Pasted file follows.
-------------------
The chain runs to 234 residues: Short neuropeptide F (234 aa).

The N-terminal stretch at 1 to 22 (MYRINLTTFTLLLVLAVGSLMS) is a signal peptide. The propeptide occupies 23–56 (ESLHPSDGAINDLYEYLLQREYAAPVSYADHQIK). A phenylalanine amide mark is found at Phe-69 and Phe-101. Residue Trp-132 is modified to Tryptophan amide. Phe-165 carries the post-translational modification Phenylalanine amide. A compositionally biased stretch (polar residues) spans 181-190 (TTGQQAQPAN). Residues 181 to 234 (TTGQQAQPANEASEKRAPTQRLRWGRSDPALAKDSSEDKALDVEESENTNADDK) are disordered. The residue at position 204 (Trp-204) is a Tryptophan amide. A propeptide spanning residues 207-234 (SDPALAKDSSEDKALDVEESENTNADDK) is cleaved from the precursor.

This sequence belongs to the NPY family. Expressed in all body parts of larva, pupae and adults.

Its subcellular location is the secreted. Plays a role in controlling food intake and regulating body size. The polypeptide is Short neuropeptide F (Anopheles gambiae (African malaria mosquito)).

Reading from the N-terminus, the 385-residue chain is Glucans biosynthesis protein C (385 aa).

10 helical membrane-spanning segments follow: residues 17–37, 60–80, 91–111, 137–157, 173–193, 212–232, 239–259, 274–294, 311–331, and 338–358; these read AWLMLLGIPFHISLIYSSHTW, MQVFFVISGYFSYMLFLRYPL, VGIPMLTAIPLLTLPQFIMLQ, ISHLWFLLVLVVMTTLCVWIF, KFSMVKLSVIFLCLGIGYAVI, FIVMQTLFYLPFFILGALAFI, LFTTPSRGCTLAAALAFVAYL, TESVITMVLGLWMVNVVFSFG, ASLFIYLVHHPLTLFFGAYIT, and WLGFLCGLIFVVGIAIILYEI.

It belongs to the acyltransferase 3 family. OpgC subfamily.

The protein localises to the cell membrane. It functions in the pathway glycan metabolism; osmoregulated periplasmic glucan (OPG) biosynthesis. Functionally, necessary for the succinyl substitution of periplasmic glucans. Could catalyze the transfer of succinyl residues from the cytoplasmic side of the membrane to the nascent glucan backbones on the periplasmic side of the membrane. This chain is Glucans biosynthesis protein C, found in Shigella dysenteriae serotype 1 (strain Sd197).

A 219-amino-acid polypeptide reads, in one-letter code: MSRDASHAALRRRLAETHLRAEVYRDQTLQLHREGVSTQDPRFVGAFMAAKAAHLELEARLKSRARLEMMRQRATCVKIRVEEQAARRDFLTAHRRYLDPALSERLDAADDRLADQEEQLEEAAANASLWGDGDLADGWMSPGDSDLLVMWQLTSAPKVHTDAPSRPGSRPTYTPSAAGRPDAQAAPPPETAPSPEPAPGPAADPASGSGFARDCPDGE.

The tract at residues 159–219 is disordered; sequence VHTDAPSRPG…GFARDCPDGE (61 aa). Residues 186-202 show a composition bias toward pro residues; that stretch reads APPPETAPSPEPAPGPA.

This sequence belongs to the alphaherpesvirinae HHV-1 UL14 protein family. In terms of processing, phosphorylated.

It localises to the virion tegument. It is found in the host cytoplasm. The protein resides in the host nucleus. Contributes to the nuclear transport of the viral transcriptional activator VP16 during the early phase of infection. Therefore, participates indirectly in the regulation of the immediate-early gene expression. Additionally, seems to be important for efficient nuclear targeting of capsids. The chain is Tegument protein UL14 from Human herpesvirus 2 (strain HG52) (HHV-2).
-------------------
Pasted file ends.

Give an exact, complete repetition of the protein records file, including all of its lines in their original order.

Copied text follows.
The chain runs to 234 residues: Short neuropeptide F (234 aa).

The N-terminal stretch at 1 to 22 (MYRINLTTFTLLLVLAVGSLMS) is a signal peptide. The propeptide occupies 23–56 (ESLHPSDGAINDLYEYLLQREYAAPVSYADHQIK). A phenylalanine amide mark is found at Phe-69 and Phe-101. Residue Trp-132 is modified to Tryptophan amide. Phe-165 carries the post-translational modification Phenylalanine amide. A compositionally biased stretch (polar residues) spans 181-190 (TTGQQAQPAN). Residues 181 to 234 (TTGQQAQPANEASEKRAPTQRLRWGRSDPALAKDSSEDKALDVEESENTNADDK) are disordered. The residue at position 204 (Trp-204) is a Tryptophan amide. A propeptide spanning residues 207-234 (SDPALAKDSSEDKALDVEESENTNADDK) is cleaved from the precursor.

This sequence belongs to the NPY family. Expressed in all body parts of larva, pupae and adults.

Its subcellular location is the secreted. Plays a role in controlling food intake and regulating body size. The polypeptide is Short neuropeptide F (Anopheles gambiae (African malaria mosquito)).

Reading from the N-terminus, the 385-residue chain is Glucans biosynthesis protein C (385 aa).

10 helical membrane-spanning segments follow: residues 17–37, 60–80, 91–111, 137–157, 173–193, 212–232, 239–259, 274–294, 311–331, and 338–358; these read AWLMLLGIPFHISLIYSSHTW, MQVFFVISGYFSYMLFLRYPL, VGIPMLTAIPLLTLPQFIMLQ, ISHLWFLLVLVVMTTLCVWIF, KFSMVKLSVIFLCLGIGYAVI, FIVMQTLFYLPFFILGALAFI, LFTTPSRGCTLAAALAFVAYL, TESVITMVLGLWMVNVVFSFG, ASLFIYLVHHPLTLFFGAYIT, and WLGFLCGLIFVVGIAIILYEI.

It belongs to the acyltransferase 3 family. OpgC subfamily.

The protein localises to the cell membrane. It functions in the pathway glycan metabolism; osmoregulated periplasmic glucan (OPG) biosynthesis. Functionally, necessary for the succinyl substitution of periplasmic glucans. Could catalyze the transfer of succinyl residues from the cytoplasmic side of the membrane to the nascent glucan backbones on the periplasmic side of the membrane. This chain is Glucans biosynthesis protein C, found in Shigella dysenteriae serotype 1 (strain Sd197).

A 219-amino-acid polypeptide reads, in one-letter code: MSRDASHAALRRRLAETHLRAEVYRDQTLQLHREGVSTQDPRFVGAFMAAKAAHLELEARLKSRARLEMMRQRATCVKIRVEEQAARRDFLTAHRRYLDPALSERLDAADDRLADQEEQLEEAAANASLWGDGDLADGWMSPGDSDLLVMWQLTSAPKVHTDAPSRPGSRPTYTPSAAGRPDAQAAPPPETAPSPEPAPGPAADPASGSGFARDCPDGE.

The tract at residues 159–219 is disordered; sequence VHTDAPSRPG…GFARDCPDGE (61 aa). Residues 186-202 show a composition bias toward pro residues; that stretch reads APPPETAPSPEPAPGPA.

This sequence belongs to the alphaherpesvirinae HHV-1 UL14 protein family. In terms of processing, phosphorylated.

It localises to the virion tegument. It is found in the host cytoplasm. The protein resides in the host nucleus. Contributes to the nuclear transport of the viral transcriptional activator VP16 during the early phase of infection. Therefore, participates indirectly in the regulation of the immediate-early gene expression. Additionally, seems to be important for efficient nuclear targeting of capsids. The chain is Tegument protein UL14 from Human herpesvirus 2 (strain HG52) (HHV-2).